The Holy Spirit as the “Vicar” of Christ
November 10, 2016
In Matthew 16:18, Jesus promised he would build his church. How can this be, if he rose and ascended before its formal birth at Pentecost in the Acts of the Apostles (ch.2)? The book itself helps us here as the “acts” of the Apostles were carried out through the power of the Holy Spirit. The book fulfills Christ’s promise in Acts 1:8 that the disciples would be witnesses everywhere geographically and to everyone ethnically once the Holy Spirit had come upon them. As the book unfolds, so the Church takes shape through the Spirit-empowered preaching of the gospel. Still, how does Jesus build his church if he is absent bodily? Simply, through the Holy Spirit.
In this way, we identify the resurrected and ascended Christ with the Holy Spirit through their joint activity in the progress of the church not in the sense that they were fused as one person in the loss of personal distinction. We see such identity in 1 Corinthians 15:45 where Paul calls Christ the last Adam as a “quickening” or life-giving “Spirit.” In 2 Corinthians 3:17 Paul also declares, “the Lord is that Spirit” who removes the veil of blindness to the Old Testament. Other verses such as Romans 8:9, Philippians 1:9, and 1 Peter 1:1 utilize the phrase the “Spirit of Christ”, which was used interchangeably with the Holy Spirit.
This identity between Christ and the Spirit existed in such 17th century Puritans as John Owen. In Pneumatologia: Or, Discourse Concerning the Holy Spirit (1674; Works, vol. 3), he states that the sending the Holy Spirit was absolutely essential to the work to which Jesus called the Apostles as his “witnesses” in Acts 1:8. “Here lay the foundation of the church,” claims Owen. On the Spirit’s “presence and assistance alone depended the whole success of their ministry in the world.” By the promise of the Holy Spirit, Christ “founded the church, and by it he built it up.” Very simply, without the Spirit to build the church, it would come to an end: “no dispensation of the Spirit, no church.”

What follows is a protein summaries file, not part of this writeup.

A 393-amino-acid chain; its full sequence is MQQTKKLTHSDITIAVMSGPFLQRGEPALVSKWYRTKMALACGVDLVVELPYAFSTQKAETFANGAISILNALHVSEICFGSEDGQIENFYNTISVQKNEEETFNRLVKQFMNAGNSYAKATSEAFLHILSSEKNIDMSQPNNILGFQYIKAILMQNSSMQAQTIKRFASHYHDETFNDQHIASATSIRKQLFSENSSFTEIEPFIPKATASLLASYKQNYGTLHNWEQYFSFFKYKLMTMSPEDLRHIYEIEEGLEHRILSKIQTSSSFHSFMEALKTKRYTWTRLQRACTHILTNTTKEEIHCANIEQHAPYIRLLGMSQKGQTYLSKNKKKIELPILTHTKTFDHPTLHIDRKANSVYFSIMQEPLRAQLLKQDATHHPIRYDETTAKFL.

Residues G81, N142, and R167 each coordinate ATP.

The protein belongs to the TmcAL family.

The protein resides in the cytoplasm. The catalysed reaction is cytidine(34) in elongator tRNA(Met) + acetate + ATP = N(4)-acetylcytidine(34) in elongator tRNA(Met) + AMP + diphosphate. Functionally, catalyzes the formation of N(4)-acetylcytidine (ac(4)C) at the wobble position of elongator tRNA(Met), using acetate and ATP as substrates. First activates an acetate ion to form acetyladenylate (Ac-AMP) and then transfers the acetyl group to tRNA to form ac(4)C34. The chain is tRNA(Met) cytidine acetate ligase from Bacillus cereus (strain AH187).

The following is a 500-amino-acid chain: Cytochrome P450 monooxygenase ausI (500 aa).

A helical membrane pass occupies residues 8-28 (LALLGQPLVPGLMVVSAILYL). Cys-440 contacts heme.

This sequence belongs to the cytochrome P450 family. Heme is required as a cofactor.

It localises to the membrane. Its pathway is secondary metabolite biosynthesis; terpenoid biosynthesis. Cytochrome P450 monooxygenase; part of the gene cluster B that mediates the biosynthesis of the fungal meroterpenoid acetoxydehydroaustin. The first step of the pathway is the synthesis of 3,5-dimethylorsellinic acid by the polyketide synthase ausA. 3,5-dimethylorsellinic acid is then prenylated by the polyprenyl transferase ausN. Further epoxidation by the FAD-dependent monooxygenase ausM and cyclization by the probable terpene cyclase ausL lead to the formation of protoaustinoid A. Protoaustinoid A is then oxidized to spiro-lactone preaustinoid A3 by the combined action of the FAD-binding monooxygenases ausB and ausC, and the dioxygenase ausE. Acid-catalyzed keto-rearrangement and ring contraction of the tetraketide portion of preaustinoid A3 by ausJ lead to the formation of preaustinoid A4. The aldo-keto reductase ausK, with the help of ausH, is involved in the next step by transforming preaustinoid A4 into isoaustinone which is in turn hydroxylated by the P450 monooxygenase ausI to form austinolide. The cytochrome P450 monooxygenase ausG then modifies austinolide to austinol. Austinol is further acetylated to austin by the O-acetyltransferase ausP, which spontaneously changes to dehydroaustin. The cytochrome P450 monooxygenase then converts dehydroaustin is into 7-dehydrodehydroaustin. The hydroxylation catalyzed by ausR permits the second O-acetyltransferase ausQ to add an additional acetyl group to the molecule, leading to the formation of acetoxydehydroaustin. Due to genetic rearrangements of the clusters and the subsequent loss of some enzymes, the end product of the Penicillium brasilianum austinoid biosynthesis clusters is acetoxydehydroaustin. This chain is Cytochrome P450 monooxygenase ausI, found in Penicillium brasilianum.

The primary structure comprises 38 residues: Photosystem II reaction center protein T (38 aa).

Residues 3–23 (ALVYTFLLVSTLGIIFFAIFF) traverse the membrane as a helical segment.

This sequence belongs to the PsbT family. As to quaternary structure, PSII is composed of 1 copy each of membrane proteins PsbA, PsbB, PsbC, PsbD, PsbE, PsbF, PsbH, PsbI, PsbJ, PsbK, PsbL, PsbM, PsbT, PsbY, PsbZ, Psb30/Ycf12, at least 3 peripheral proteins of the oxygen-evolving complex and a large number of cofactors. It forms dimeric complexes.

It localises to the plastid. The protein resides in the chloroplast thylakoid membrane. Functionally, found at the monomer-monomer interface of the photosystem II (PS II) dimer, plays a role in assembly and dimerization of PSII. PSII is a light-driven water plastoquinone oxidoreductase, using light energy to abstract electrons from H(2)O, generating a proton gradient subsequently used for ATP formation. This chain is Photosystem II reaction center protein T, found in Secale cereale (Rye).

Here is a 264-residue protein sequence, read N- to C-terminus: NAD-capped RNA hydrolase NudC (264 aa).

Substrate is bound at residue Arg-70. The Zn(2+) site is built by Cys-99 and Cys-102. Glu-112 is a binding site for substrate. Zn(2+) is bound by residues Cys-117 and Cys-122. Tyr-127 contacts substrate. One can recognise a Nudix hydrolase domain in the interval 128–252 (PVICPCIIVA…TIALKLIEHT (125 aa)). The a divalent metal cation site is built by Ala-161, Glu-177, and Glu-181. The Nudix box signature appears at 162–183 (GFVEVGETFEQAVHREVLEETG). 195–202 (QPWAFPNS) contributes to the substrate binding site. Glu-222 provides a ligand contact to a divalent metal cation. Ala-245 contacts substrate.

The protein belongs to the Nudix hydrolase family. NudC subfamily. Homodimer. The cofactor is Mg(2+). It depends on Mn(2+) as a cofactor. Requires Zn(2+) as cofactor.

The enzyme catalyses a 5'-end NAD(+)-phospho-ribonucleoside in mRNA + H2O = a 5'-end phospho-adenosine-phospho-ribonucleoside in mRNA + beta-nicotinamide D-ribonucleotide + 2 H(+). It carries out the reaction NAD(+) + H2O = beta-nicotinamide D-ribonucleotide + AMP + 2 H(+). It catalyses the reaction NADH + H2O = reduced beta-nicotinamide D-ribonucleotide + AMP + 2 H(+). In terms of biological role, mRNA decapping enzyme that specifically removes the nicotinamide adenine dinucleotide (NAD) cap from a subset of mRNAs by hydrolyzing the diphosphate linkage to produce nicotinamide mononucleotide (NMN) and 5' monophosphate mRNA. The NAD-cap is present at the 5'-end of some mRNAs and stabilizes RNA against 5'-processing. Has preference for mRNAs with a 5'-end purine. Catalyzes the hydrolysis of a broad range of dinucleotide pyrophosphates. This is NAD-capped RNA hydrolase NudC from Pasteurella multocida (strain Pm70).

Owen also notes that is “the Holy Spirit who supplies the bodily absence of Christ, and by him doth he accomplish all his promises to the church.” The Spirit is the “vicar of Christ” (Vicarium Christi), the subsitiute who “represents his person, and dischargeth his promised work.” No doubt, Owen had in mind the pompous claims of popes [e.g. Innocent III (1198-1216) and Boniface VIII (1294-1303)] for the title the “Vicar of Christ.” Such a role belongs to the Spirit alone. He attests:
In and by [the Holy Spirit] [Christ] is present with his disciples in their ministry and their assemblies . . . The Lord Jesus hath told us that his presence with us by his Spirit is better and more expedient for us than the continuance of his bodily presence. . . As [the Holy Spirit] represents the person and supplies the room and place of Jesus Christ, so he worketh and effecteth whatever the Lord Christ hath taken upon himself to work and effect towards his disciples.
Parallel to Owen, Sinclair Ferguson (The Holy Spirit) more recently notes, “Christ on his ascension came into such complete possession of the Spirit who had sustained him throughout his ministry that economically the resurrected Christ and the Spirit are one to us.” The risen Christ is a life-giving Spirit, “the source of our resurrection existence” and, according to 2 Cor 3:17–18, “the Spirit has been ‘imprinted’ with the character of Christ.” This does not nescessitate an “ontological fusion” obliterating “the distinction in Spirit” but “a complete intimacy of relationship between Jesus and the Spirit.” Similarly, Richard Gaffin identifies the “unity of Christ and the Spirit in saving activity” for a “functional, dynamic identity” of “essence and power” (Resurrection and Redemption).
What a glorious thought! Jesus Christ right now through the Spirit is building his Church to its completion. The very gates of Hades, the realm of the dead, cannot hold back the progress of this work (Matt. 16:18). Jesus guaranteed the victory, this trampling of the gates of death, through his own death and resurrection (Matt. 16:21). Death as the wages of sin could not hold him, because he never sinned. The risen ascended Savior could send the promised Spirit to build the church, through whom he would not leave his disciples as comfortless orphans. He promised, “I will come to you,” and he did through the “Spirit of truth” (John 14:17-18). The work of the church did not depend on the disciples then and it does not depend on us now. What a relief! What a caution (Acts 2:47; 1 Cor. 4:7).